A controversial law banning social media from discussing current affairs comes into effect in Vietnam, restricting users to sharing personal information only.
The Decree 72, says blogs and social websites should not be used to share news articles, but only personal information. The new rules also address individual Internet users, who will be required to use their real names online.
The law also requires foreign internet companies to keep their local servers inside Vietnam. It has been criticised by internet companies and human rights groups, as well as the US government.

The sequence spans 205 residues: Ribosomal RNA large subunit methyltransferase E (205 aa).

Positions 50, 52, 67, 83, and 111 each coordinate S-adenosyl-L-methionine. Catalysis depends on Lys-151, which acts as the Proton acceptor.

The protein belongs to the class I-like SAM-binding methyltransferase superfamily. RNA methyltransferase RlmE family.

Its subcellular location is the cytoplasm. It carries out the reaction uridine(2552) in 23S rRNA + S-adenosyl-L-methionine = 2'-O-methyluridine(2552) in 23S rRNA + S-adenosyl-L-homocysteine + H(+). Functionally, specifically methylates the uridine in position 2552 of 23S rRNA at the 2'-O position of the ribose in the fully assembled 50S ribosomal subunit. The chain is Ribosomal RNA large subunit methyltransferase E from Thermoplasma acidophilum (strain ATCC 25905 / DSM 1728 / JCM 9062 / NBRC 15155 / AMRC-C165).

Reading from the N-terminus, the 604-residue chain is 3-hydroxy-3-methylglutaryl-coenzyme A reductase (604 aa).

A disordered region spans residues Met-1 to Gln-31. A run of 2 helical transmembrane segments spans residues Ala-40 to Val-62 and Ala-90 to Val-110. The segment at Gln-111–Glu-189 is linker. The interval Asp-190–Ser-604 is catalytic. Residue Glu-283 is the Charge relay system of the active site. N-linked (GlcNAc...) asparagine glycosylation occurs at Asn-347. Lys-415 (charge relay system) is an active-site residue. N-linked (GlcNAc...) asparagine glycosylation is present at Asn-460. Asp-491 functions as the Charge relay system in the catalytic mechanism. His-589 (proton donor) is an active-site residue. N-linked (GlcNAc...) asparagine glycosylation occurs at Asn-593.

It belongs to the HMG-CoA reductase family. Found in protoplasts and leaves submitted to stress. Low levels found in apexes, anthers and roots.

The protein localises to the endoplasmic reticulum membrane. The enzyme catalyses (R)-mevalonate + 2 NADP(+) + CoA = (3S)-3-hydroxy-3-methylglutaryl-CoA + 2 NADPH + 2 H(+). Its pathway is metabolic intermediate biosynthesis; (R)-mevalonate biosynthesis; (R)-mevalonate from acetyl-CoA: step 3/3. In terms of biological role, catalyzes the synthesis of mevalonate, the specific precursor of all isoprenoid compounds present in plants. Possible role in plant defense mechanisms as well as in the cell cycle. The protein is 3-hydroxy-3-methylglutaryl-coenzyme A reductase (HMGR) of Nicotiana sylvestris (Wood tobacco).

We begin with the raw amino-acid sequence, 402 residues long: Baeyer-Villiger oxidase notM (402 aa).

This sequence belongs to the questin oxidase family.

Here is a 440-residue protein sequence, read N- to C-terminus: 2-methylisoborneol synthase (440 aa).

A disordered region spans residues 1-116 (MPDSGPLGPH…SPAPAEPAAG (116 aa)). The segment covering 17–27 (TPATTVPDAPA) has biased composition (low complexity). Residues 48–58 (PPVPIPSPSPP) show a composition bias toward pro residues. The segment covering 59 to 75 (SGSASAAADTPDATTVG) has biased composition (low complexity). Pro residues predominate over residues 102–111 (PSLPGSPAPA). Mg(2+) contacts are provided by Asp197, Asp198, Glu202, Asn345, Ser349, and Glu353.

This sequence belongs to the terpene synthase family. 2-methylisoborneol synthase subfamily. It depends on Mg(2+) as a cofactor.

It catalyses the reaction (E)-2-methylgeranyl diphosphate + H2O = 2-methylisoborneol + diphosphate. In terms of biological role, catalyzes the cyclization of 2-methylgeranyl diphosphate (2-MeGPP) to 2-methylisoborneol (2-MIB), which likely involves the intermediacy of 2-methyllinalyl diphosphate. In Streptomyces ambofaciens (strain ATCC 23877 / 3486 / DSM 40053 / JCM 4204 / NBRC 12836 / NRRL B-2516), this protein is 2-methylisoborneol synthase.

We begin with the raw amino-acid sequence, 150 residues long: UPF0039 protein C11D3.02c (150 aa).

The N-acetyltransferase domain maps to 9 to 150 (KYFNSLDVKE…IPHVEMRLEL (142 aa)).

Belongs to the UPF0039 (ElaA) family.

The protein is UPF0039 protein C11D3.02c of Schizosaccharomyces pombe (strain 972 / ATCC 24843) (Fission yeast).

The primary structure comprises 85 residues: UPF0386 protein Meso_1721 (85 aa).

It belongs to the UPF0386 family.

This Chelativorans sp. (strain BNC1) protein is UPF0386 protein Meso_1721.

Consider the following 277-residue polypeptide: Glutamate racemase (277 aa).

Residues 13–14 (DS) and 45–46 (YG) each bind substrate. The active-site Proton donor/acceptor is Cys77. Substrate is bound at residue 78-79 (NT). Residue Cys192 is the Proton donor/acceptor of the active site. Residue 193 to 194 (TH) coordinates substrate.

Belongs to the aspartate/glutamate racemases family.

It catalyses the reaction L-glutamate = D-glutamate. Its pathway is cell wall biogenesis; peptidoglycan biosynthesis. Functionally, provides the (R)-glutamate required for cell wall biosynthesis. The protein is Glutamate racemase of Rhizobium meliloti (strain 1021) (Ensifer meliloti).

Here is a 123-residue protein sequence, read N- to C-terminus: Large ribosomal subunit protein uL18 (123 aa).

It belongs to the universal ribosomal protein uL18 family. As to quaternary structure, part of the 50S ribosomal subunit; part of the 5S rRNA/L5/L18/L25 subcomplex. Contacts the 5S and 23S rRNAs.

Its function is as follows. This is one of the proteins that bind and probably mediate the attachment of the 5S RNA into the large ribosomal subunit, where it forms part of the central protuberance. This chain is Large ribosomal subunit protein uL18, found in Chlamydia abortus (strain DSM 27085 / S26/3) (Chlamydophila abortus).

Vietnam is a one-party communist state and the authorities maintain a tight grip on the media. Vietnam has more than 30 million internet users.
The new law, known as Decree 72 specifies that social networking sites such as Twitter and Facebook should only be used “to provide and exchange personal information”. If adopted, the draft decree, released Friday by the Ministry of Information and Communications, would require foreign businesses to cooperate with Vietnamese authorities in removing information from their sites.
Google and Facebook, which have millions of users each in Vietnam, would be among the biggest companies affected, and would be required to establish representative offices in Vietnam.
Under the rules, foreign companies that provide “online social networking platforms” in Vietnam must “make pledges in writing” to follow local censorship laws and remove information, including those that “is against the Vietnamese government, damage[s] social and national security [or] promote[s] violence.”